Are all polyunsaturated fats created equally “healthy”?

The HealthGal Health Guide
  • It seems that the fat discussion, as in food oils, continues to trend amidst the recent FDA move to begin the process necessary to achieve an ultimate ban of trans fats in the marketplace.  A recent comment on the TV show, The Chew, a mostly entertaining cooking show, that also occasionally offers healthy cooking tips, challenged me.  One of the male hosts suggested that cooking with lard is “the healthier choice.”  It was said in the context of a discussion about not choosing to cook with trans fats, but to call lard “healthy” is a bit of a stretch – actually it’s a big stretch.  Yes, a saturated fat is better to cook with than trans fat, but, saturated fats like butter and lard should be used in small amounts, with consideration as to how often you are cooking with them.  Sure, they provide delicious taste and they are not as detrimental to health as trans fats, but a number of well-regarded health and nutrition experts consider saturated fats to be “artery-clogging” in nature and certainly not heart healthy.  There’s no need to ban them.  Just use them artfully amidst other “better-for-you” oil choices. …which takes us to the next point.

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    Pretty much everyone will concede that monounsaturated fats like olive oil, are good-for-you fats, though certainly caloric.   These oils are liquid at room temperature, not implicated in heart disease, and are in fact, credited with reducing LDL or bad cholesterol without affecting your HDL (good cholesterol) levels.  Extra virgin olive oil is an even better choice for lowering LDL levels. Avocadoes are another source of monounsaturated fats.

     

     

    Polyunsaturated fats are an interesting group of oils.  These oils have varying ratios of omega-6 fatty acids and omega-3 fatty acids. Polyunsaturated oils with significantly higher levels of omega 3 to omega 6 (like canola and soybean oils) are considered heart-supportive.  When there is a substantially higher presence of omega 6 fatty acids, like in corn, sunflower and safflower oils, there may be a lowering of HDL or good cholesterol, making these oils a less healthy choice for regular use.   A recent study suggests that the health claims currently associated with polyunsaturated oils that are higher in omega 6 should be “reconsidered and removed.”  Nuts and nut oils are also associated with a healthier impact on heart health.   And certain fortified margarines that contain plant stanols can also reduce LDL, if used according to recommendations (consumption of usually 2 grams of stanols daily needed).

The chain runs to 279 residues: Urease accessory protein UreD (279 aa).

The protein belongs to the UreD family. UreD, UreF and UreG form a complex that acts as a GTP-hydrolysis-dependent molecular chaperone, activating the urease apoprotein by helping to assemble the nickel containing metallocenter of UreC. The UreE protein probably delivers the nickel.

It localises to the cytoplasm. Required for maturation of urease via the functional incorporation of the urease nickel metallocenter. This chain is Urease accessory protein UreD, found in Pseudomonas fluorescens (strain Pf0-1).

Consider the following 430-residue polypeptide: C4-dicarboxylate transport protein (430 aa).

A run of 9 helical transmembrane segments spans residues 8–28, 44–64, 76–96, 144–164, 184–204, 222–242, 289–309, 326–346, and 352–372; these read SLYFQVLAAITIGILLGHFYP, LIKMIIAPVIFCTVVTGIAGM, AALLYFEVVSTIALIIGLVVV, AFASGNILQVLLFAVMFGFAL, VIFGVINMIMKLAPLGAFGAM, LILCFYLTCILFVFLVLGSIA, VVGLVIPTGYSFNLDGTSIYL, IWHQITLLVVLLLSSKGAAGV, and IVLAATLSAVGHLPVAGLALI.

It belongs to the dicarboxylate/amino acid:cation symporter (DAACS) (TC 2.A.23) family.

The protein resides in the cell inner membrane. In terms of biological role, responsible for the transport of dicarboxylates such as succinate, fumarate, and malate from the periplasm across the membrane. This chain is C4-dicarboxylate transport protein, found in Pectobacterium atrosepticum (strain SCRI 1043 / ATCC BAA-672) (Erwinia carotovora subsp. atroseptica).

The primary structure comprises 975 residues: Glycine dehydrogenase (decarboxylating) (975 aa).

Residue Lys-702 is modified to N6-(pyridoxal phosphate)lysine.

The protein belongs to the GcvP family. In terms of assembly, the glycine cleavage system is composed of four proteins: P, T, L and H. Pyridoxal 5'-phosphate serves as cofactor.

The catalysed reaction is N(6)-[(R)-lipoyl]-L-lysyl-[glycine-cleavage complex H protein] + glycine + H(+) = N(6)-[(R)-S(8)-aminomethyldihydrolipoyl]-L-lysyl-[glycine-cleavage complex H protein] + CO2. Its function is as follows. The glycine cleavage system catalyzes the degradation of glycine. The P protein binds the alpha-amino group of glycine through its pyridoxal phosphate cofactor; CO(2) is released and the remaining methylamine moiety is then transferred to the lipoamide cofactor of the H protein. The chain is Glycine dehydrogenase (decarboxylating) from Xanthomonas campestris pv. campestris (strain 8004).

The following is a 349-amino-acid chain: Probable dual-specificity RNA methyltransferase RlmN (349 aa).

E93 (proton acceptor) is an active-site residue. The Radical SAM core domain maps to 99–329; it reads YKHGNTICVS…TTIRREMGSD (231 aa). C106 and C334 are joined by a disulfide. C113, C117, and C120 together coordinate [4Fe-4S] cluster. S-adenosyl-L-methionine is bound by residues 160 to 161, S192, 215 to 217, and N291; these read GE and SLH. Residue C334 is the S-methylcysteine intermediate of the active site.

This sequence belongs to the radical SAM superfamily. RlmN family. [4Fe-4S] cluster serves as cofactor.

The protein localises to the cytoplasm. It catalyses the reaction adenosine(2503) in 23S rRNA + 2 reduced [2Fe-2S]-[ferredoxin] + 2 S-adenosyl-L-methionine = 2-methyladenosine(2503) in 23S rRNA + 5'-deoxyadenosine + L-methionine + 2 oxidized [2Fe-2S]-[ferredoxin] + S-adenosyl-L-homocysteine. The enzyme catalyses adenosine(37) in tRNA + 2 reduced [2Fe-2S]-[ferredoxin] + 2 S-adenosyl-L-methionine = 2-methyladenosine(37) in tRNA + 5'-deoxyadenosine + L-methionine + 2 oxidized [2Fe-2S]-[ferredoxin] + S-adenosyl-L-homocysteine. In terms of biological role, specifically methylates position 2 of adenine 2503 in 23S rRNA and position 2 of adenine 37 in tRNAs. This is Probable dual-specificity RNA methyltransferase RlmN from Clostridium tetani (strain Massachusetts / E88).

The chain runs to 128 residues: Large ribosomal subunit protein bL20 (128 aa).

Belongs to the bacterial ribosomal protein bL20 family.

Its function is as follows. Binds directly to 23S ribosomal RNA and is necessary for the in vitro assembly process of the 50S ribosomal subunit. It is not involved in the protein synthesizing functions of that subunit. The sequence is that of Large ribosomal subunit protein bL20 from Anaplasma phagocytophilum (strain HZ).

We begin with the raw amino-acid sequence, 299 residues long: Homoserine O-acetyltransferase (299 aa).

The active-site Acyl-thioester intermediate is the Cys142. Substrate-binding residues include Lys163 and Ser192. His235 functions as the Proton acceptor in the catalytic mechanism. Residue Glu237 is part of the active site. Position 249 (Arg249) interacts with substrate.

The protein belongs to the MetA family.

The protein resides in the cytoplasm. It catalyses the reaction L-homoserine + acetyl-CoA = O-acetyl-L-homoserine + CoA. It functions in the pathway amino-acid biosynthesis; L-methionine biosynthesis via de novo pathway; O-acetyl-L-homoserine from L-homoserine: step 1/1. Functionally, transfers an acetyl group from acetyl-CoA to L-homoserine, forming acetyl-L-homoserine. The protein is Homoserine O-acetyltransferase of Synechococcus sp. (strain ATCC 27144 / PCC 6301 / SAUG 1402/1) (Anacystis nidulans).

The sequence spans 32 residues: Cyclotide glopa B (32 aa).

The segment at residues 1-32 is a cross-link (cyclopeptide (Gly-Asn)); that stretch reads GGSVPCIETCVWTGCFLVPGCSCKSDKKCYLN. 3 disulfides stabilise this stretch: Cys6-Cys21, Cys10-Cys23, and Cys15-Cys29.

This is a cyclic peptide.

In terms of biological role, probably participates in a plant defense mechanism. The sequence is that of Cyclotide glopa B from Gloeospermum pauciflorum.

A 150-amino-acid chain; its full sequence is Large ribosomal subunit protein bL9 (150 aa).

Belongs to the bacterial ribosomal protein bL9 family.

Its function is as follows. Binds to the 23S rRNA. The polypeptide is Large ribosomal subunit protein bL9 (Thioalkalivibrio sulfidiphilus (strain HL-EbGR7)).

So now let’s go back to the lard discussion.  Lard is essentially saturated fat.  Though the debate about the role of saturated fat in a healthy diet continues, the nature of saturated fat is artery clogging.  It is present in whole fat dairy products and meats and in products like lard, derived from these two food groups.  Yes, using small amounts selectively in a balanced diet is acceptable – but to call it healthy is frankly quite wrong.  And yes, it is better than transfat, but again, it is not an ingredient I would use irreverently.  If you do need to cook with oils, lean to the monounsaturated oils and the polyunsaturated oils that are higher in omega 3 fatty acids.  And learn more about monounsaturated fats, soybean oil and canola oil, so you understand how to use them in healthier recipes.  Save the lard and butter for very, very special dishes.

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    Amy Hendel is a Physician Assistant and Health Coach, journalist and host of Food Rescue, Simple Smoothies and What’s for Lunch?  Author of Fat Families, Thin Families and The 4 Habits of Healthy Families, she tweets health headlines daily @HealthGal1103.  Catch her guest appearances on local and national news and talk shows, and check out her website.  Follow my blogs.

     

Published On: November 14, 2013